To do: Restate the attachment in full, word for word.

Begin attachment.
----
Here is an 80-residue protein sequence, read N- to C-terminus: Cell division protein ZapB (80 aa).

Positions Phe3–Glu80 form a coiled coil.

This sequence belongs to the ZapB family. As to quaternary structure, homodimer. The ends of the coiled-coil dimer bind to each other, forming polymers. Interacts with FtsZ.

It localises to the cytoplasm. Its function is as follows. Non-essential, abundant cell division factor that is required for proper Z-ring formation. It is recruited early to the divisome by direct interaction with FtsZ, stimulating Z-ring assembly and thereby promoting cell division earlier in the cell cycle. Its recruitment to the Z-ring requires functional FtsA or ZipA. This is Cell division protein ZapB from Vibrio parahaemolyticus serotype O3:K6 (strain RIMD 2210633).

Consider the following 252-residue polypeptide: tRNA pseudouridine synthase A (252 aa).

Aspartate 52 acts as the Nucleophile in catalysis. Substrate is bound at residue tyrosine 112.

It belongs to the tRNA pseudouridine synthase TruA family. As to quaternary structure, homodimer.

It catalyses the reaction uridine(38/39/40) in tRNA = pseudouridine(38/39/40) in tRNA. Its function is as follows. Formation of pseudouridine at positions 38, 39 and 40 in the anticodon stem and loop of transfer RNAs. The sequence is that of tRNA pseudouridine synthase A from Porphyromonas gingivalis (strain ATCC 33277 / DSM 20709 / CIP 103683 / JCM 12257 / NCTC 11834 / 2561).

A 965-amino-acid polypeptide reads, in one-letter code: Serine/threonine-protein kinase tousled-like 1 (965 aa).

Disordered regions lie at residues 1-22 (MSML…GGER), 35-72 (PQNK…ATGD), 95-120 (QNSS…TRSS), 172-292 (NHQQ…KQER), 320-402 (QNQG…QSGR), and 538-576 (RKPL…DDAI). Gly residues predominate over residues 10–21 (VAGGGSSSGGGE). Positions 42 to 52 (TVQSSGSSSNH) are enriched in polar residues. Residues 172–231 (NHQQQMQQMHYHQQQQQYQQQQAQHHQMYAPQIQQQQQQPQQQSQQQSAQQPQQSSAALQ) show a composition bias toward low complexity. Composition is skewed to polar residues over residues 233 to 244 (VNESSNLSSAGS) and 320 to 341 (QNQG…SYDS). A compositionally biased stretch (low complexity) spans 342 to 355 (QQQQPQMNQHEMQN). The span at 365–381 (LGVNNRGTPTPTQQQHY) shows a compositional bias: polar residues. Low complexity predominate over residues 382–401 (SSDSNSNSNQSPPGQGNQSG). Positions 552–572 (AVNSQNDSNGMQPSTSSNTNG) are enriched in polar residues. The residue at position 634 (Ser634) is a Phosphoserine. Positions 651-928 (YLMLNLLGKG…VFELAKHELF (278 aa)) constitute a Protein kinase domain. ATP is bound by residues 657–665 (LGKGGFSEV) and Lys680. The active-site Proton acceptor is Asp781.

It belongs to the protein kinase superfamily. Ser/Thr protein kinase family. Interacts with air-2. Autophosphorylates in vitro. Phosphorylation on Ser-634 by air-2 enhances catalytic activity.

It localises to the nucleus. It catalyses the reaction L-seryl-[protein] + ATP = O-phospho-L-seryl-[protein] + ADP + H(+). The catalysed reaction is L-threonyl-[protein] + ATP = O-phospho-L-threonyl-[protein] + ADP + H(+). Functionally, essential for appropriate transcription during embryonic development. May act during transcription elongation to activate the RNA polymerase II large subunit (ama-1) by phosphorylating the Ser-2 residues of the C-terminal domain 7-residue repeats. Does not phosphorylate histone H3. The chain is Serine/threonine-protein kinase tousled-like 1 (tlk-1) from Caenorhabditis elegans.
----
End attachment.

Here is an 80-residue protein sequence, read N- to C-terminus: Cell division protein ZapB (80 aa).

Positions Phe3–Glu80 form a coiled coil.

This sequence belongs to the ZapB family. As to quaternary structure, homodimer. The ends of the coiled-coil dimer bind to each other, forming polymers. Interacts with FtsZ.

It localises to the cytoplasm. Its function is as follows. Non-essential, abundant cell division factor that is required for proper Z-ring formation. It is recruited early to the divisome by direct interaction with FtsZ, stimulating Z-ring assembly and thereby promoting cell division earlier in the cell cycle. Its recruitment to the Z-ring requires functional FtsA or ZipA. This is Cell division protein ZapB from Vibrio parahaemolyticus serotype O3:K6 (strain RIMD 2210633).

Consider the following 252-residue polypeptide: tRNA pseudouridine synthase A (252 aa).

Aspartate 52 acts as the Nucleophile in catalysis. Substrate is bound at residue tyrosine 112.

It belongs to the tRNA pseudouridine synthase TruA family. As to quaternary structure, homodimer.

It catalyses the reaction uridine(38/39/40) in tRNA = pseudouridine(38/39/40) in tRNA. Its function is as follows. Formation of pseudouridine at positions 38, 39 and 40 in the anticodon stem and loop of transfer RNAs. The sequence is that of tRNA pseudouridine synthase A from Porphyromonas gingivalis (strain ATCC 33277 / DSM 20709 / CIP 103683 / JCM 12257 / NCTC 11834 / 2561).

A 965-amino-acid polypeptide reads, in one-letter code: Serine/threonine-protein kinase tousled-like 1 (965 aa).

Disordered regions lie at residues 1-22 (MSML…GGER), 35-72 (PQNK…ATGD), 95-120 (QNSS…TRSS), 172-292 (NHQQ…KQER), 320-402 (QNQG…QSGR), and 538-576 (RKPL…DDAI). Gly residues predominate over residues 10–21 (VAGGGSSSGGGE). Positions 42 to 52 (TVQSSGSSSNH) are enriched in polar residues. Residues 172–231 (NHQQQMQQMHYHQQQQQYQQQQAQHHQMYAPQIQQQQQQPQQQSQQQSAQQPQQSSAALQ) show a composition bias toward low complexity. Composition is skewed to polar residues over residues 233 to 244 (VNESSNLSSAGS) and 320 to 341 (QNQG…SYDS). A compositionally biased stretch (low complexity) spans 342 to 355 (QQQQPQMNQHEMQN). The span at 365–381 (LGVNNRGTPTPTQQQHY) shows a compositional bias: polar residues. Low complexity predominate over residues 382–401 (SSDSNSNSNQSPPGQGNQSG). Positions 552–572 (AVNSQNDSNGMQPSTSSNTNG) are enriched in polar residues. The residue at position 634 (Ser634) is a Phosphoserine. Positions 651-928 (YLMLNLLGKG…VFELAKHELF (278 aa)) constitute a Protein kinase domain. ATP is bound by residues 657–665 (LGKGGFSEV) and Lys680. The active-site Proton acceptor is Asp781.

It belongs to the protein kinase superfamily. Ser/Thr protein kinase family. Interacts with air-2. Autophosphorylates in vitro. Phosphorylation on Ser-634 by air-2 enhances catalytic activity.

It localises to the nucleus. It catalyses the reaction L-seryl-[protein] + ATP = O-phospho-L-seryl-[protein] + ADP + H(+). The catalysed reaction is L-threonyl-[protein] + ATP = O-phospho-L-threonyl-[protein] + ADP + H(+). Functionally, essential for appropriate transcription during embryonic development. May act during transcription elongation to activate the RNA polymerase II large subunit (ama-1) by phosphorylating the Ser-2 residues of the C-terminal domain 7-residue repeats. Does not phosphorylate histone H3. The chain is Serine/threonine-protein kinase tousled-like 1 (tlk-1) from Caenorhabditis elegans.